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Retirement Income: How Much Will You Have?

How much income will your assets generate in retirement? Do you know?  If you answered no, you’re not alone. A recent study from the LIMRA Secure Retirement Institute (LIMRA SRI) found that more than half of all workers don’t know how their retirement assets will translate into income.1

Creating a retirement projection can boost your confidence in your strategy and help you identify areas for improvement. According to the LIMRA study, almost 70 percent of the surveyed participants said they were more confident in their ability to retire after estimating their income. Of those who hadn’t estimated their income, only 30 percent were confident.1

You can use a retirement income estimate to gain insight into your planning. You may see that you need to increase your contributions or perhaps make a change to your allocation. Below are a few tips on how to use a retirement income estimate in your planning:


Review all your retirement accounts and income sources.


Job change is a common occurrence today. Many people change employers or even industries several times in their career. Each time they do, they may leave a 401(k) account behind at their old employer. It’s possible that you have old 401(k) plans and IRAs spread across multiple employers and financial institutions.


The first step is to gather information from all your accounts into one view so you can analyze your asset balances. Gather statements from your investment accounts. Contact old employers to get information on old 401(k) balances, deferred compensation and other retirement accounts.

You’ll also want to estimate possible income sources. Social Security’s website can provide an estimate of your future benefit. If you’re fortunate enough to have a pension, contact your human resources department or plan administrator for a benefit estimate.

Once you’ve gathered that information, consolidate it in one report. You may need to work with a financial professional to convert your balance information into an income estimate. However, adding up your total assets and income is a good first step.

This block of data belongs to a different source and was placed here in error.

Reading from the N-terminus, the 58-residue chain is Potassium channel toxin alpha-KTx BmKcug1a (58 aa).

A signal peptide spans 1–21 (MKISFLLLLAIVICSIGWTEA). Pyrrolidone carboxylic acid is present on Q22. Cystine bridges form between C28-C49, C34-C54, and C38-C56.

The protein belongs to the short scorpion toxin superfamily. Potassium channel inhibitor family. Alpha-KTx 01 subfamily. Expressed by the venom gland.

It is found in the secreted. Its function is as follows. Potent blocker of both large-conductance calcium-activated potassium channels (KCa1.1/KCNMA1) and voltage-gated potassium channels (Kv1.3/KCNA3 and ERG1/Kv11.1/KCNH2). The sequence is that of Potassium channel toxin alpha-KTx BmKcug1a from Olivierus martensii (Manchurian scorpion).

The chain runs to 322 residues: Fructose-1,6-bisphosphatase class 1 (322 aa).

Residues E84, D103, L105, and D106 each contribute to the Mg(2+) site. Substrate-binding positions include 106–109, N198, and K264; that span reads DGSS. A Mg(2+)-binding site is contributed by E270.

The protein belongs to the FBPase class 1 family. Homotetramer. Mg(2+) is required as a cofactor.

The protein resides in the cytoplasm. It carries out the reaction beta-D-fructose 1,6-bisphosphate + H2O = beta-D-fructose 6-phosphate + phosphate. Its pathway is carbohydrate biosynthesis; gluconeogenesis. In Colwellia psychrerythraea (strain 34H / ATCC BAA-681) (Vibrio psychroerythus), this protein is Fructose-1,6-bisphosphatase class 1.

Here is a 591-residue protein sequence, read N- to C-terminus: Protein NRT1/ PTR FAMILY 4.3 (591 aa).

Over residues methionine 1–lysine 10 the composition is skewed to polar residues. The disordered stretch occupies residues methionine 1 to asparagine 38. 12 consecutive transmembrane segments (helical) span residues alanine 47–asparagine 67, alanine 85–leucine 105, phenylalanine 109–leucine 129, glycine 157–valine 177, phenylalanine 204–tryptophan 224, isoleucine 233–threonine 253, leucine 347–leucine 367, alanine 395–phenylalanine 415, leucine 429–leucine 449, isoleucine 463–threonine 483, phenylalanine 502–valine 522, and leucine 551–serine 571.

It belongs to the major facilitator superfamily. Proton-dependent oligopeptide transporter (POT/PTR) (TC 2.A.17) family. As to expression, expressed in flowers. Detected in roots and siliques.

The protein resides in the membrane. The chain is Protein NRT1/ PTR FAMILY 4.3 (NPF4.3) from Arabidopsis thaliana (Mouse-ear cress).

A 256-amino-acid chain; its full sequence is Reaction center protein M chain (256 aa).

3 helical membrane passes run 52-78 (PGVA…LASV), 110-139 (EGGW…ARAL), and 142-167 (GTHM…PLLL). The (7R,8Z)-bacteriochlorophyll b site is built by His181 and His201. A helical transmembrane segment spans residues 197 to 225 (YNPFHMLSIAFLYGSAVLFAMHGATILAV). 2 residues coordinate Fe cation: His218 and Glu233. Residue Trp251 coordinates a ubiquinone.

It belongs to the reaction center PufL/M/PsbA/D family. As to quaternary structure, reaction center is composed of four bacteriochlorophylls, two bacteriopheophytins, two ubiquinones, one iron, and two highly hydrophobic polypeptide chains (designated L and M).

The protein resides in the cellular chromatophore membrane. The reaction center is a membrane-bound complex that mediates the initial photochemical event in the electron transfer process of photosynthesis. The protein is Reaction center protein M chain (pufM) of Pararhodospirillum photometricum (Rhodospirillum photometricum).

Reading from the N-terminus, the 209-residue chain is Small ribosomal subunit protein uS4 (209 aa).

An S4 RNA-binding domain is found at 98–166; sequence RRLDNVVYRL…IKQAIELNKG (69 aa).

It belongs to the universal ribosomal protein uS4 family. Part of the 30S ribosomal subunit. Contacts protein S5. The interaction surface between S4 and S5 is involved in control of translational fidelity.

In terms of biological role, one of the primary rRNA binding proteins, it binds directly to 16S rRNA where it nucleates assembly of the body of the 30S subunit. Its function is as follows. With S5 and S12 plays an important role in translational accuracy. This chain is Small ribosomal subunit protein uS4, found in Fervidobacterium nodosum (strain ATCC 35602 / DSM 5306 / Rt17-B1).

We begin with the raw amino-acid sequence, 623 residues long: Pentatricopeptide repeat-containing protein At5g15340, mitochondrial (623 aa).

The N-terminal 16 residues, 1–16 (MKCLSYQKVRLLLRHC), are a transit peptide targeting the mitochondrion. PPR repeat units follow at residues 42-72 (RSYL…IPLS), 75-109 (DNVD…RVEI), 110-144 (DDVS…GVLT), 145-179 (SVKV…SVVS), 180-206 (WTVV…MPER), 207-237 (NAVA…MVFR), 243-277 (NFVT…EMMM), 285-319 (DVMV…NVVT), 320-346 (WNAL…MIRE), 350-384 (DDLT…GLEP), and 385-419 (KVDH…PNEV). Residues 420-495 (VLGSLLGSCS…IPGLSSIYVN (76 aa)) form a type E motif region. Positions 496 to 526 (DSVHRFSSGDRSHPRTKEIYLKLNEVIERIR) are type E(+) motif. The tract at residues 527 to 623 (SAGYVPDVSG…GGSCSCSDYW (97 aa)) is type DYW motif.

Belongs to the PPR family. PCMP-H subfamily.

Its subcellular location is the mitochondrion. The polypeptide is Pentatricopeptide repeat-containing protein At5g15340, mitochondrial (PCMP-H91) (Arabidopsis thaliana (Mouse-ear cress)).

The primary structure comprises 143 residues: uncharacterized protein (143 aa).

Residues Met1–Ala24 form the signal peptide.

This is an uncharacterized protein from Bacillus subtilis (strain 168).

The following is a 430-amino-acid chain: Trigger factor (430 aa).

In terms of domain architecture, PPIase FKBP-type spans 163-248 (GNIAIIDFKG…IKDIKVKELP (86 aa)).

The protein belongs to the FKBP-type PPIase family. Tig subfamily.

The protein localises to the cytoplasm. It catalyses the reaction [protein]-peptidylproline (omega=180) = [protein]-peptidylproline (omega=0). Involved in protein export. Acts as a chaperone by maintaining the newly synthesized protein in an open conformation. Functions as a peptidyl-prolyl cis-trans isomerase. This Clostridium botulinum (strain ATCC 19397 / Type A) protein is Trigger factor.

Project your income.


Once you’ve gathered your balance information, the next step is to project your retirement income. With your Social Security income and pension benefit, you may know exactly what the amount will be. It can be more difficult to project income from an investment account because the distributions aren’t guaranteed* or predictable.

A financial professional can run withdrawal simulations for you that can project your retirement income using different variables. For example, your financial professional may be able to use software to model different rates of return and withdrawal amounts to show you what is sustainable in retirement. That could give you more confidence or help you identify areas for adjustment.


Create a retirement budget.


A budget is always a helpful financial tool, but it’s especially powerful when planning for retirement. You can project your retirement expenses based on your current spending and inflation. You can then compare your estimated spending with your projected retirement income.

If your income exceeds your expenses, you may be on the right track. If there’s a gap, you may need to do more work and consider saving more money to reach your retirement goal.

Again, this is a process in which you may benefit from speaking with a financial professional. They have experience building retirement budgets and can advise you on costs and issues that you may not have anticipated.


Ready to estimate your income and boost your retirement confidence? Let’s talk about it. Contact us today at Retirement Peace Project. We can help you analyze your needs and develop a plan. Let’s connect soon and start the conversation.




*Guarantees, including optional benefits, are backed by the claims-paying ability of the issuer, and may contain limitations, including surrender charges, which may affect policy values.

Licensed Insurance Professional. This information is designed to provide a general overview with regard to the subject matter covered and is not state specific. The authors, publisher and host are not providing legal, accounting or specific advice for your situation. By providing your information, you give consent to be contacted about the possible sale of an insurance or annuity product. This information has been provided by a Licensed Insurance Professional and does not necessarily represent the views of the presenting insurance professional. The statements and opinions expressed are those of the author and are subject to change at any time. All information is believed to be from reliable sources; however, presenting insurance professional makes no representation as to its completeness or accuracy. This material has been prepared for informational and educational purposes only. It is not intended to provide, and should not be relied upon for, accounting, legal, tax or investment advice. This information has been provided by a Licensed Insurance Professional and is not sponsored or endorsed by the Social Security Administration or any government agency.